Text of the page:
I sometimes wonder what it would be like to bring a woman from a 3rd world country into my home.
I imagine her excitement when she notices my sink. So many beautiful dishes! Running water! Oh, look at those soap bubbles! I can almost see her giggle as she washes my plates, absolutely thrilled to help take care of them and put them into cupboards.
When we’re finished cleaning the kitchen, I offer several hand-me-down outfits to her. She exclaims excitedly again, trying to figure out the fastest way to get word back to her friends. There are clothes! Enough for all of us! I can’t wait to show you, to share with you, my friends!
Then, it’s nearly dinnertime. I open my fridge and she gasps with astonishment. So much food! You are rich! Children, we will eat well tonight!
Thrilled beyond words, she asks me how to start a cooking fire in the stove.
As I show her how to turn the knob, I contemplate her generosity and her excitement to work in my home. I know she sees that I have enough for many people. Much more than I truly need.
And I realize that I am blessed beyond measure. Compared to most of the world, I’m rich.
After months of wrestling within my soul, after feeling that cleaning isn’t important, and wishing that I was doing something else, the blinders are removed from my eyes and my heart as I finally understand:
The best thing about cleaning isn’t having a clean house afterwards. The best thing about cleaning is simply having things to clean.
Homes to care for, dishes to eat from, food to enjoy, toys for our children to play with, plenty of outfits to wear… it’s all so much. We are abundantly blessed.
No amount of possessions or blessings can cultivate a thankful and content spirit – that has to be a choice we make from within.
Friend, our assignment this week is to focus on the heart issue. When there are mountains of laundry all over the place, are we thankful that our families are blessed with plenty to wear, or are we annoyed about the work needing to be done?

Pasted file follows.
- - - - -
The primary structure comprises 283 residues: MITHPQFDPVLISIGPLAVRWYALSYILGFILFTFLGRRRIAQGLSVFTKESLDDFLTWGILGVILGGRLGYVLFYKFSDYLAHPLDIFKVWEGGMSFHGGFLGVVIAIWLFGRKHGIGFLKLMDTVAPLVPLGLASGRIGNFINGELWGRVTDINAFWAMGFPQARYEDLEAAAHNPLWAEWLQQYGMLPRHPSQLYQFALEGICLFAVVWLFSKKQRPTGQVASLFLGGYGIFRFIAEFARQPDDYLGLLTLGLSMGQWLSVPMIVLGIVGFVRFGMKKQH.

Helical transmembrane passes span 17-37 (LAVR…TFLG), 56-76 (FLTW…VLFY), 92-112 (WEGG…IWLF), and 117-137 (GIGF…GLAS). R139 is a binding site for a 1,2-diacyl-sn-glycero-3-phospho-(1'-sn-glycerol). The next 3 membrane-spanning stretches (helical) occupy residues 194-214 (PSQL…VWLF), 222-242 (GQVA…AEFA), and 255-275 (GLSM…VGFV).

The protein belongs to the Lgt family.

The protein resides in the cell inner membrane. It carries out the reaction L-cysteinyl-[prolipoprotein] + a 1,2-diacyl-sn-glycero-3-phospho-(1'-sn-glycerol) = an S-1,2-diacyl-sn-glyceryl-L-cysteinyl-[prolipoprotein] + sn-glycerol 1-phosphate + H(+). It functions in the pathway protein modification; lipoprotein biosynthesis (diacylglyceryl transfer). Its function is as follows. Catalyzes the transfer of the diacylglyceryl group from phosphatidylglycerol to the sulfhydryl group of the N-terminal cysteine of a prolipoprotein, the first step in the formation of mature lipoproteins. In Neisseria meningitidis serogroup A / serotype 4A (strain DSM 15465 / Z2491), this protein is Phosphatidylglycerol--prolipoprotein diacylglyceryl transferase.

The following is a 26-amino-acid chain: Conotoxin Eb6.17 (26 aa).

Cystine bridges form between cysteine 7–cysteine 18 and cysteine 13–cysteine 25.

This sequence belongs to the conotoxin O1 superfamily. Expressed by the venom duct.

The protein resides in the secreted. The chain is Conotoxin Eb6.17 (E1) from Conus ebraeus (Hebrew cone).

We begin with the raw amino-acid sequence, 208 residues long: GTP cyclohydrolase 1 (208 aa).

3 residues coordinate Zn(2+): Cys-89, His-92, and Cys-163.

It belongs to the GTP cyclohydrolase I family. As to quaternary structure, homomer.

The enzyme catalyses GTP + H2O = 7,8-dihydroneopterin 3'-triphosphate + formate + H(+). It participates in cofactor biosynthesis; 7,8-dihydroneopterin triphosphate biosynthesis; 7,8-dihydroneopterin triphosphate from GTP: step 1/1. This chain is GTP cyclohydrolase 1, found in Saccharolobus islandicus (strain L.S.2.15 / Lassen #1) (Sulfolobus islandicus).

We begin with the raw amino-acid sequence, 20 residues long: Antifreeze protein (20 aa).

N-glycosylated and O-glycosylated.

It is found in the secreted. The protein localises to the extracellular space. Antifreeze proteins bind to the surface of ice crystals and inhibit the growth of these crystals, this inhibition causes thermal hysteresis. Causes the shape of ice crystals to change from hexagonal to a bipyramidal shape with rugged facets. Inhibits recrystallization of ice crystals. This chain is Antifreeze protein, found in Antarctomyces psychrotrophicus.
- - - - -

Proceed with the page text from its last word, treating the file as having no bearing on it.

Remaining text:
We should regularly pay attention to how we feel about messes in our homes, and gently redirect our thoughts as needed:
- When we see a pile of laundry, let’s say, “I’m so thankful that we have so many clothes to wear.”
- When our sinks are piled high with dishes, let’s tell ourselves, “These dishes are evidence that we’re creating memories around the dinner table.”
- If our kids’ bedroom is a danger zone, we can decide, “I have an incredible opportunity to teach my child an important life skill today!”
We have a choice – we can be thankful to have clothes to wear, food to eat, and a home to enjoy, or we can be mad about the mess. Let’s choose to have an attitude of gratitude.
I’d love to hear – what area of homemaking do you most struggle with, and how will you work to keep a positive attitude in that area this week?
PS Friend, a brand-new FREE email course about how to completely refresh your entire home in just 10 days just released and you do not want to miss it! If you haven’t signed up yet, go here immediately or visit this page to read the details!